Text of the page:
More about James O'BrienJames began his media career in national newspaper journalism. He became the youngest showbiz editor on Fleet Street, working at the Daily Express, where he secured rare interviews with celebrities such as Eminem, David Beckham and John Travolta.
James O'Brien's broadcasting career began by accident after he was approached by Channel 5 to launch and co-present their current affairs talk show The Wright Stuff.
His first engagement as a radio broadcaster soon followed, when he presented BBC Radio Five Live's political eviction show The Magnificent Seven, which won a prestigious Sony Radio Award. Subsequently, he presented a late-night chat show for regional ITV, as well as fronting a variety of documentaries and discussion programmes for national television.
With his journalist wife, Lucy McDonald, James fronted Five Talk, Channel Five's ground-breaking nightly phone-in for the 2001 general election. Reviewing the programme in The Independent, Clive James called him “a walking encyclopaedia of political savvy.”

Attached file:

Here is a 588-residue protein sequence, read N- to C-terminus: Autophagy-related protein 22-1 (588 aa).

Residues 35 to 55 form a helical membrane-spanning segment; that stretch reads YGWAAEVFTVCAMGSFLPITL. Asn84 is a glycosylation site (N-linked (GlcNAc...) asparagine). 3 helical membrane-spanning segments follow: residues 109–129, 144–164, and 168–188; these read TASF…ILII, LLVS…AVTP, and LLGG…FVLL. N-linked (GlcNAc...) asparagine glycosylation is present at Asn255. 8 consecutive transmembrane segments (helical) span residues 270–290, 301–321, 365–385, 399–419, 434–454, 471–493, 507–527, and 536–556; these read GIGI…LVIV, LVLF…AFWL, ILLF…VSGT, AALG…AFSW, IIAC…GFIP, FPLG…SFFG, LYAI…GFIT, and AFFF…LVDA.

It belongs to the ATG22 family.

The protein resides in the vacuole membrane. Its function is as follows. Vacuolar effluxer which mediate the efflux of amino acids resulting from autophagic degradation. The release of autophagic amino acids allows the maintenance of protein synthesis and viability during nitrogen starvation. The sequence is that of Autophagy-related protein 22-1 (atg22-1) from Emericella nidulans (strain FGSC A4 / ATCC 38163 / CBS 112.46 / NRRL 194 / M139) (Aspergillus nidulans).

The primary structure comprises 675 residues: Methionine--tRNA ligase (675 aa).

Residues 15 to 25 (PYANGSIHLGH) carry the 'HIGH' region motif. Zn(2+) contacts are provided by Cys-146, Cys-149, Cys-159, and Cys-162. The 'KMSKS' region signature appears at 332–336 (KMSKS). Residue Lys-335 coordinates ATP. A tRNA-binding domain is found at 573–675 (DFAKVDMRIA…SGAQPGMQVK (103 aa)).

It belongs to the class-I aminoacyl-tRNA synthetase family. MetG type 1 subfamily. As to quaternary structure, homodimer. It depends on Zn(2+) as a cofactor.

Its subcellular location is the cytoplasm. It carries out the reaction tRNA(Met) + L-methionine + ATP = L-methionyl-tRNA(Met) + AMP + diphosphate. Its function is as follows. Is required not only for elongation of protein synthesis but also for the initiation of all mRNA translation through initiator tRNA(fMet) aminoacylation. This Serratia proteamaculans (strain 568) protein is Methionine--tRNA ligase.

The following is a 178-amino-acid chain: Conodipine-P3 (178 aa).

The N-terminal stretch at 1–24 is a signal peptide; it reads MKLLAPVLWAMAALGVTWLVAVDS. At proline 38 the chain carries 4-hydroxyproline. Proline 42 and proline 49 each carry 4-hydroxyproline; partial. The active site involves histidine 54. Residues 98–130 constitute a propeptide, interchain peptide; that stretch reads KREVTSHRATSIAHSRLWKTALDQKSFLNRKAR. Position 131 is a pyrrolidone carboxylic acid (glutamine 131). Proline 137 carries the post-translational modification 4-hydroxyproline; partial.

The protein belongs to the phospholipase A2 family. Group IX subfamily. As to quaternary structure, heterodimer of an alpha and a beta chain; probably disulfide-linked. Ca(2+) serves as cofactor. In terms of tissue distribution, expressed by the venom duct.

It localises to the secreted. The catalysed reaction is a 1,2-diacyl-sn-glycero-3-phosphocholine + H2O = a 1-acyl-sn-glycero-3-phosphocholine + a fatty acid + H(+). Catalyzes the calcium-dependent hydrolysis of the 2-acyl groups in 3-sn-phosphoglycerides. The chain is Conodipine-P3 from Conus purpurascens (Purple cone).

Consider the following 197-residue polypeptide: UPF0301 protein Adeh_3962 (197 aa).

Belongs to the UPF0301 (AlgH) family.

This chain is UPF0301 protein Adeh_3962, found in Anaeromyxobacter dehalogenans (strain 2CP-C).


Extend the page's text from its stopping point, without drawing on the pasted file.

A stint at the helm of the legendary late night debate show, Central Weekend Live, brought him to the attention of LBC in 2002. In the space of a year, and backed by record-breaking ratings, he moved from presenting a single Sunday night programme to the current mid-morning daily show.
Despite the demands of his daily radio show, he continues to make regular appearances on national television including BBC TV and Sky News. He has written for Cosmopolitan, the Times Literary Supplement, The Guardian and currently contributes a weekly computer games column to the Daily Mail.
5 Things You May Not Know About James:
- John Major unwittingly gave James his first journalistic break (in a London menswear department)
- He is adopted
- He has three nipples
- He would chew off his arm to interview JD Salinger
- He didn't learn to drive until he was 33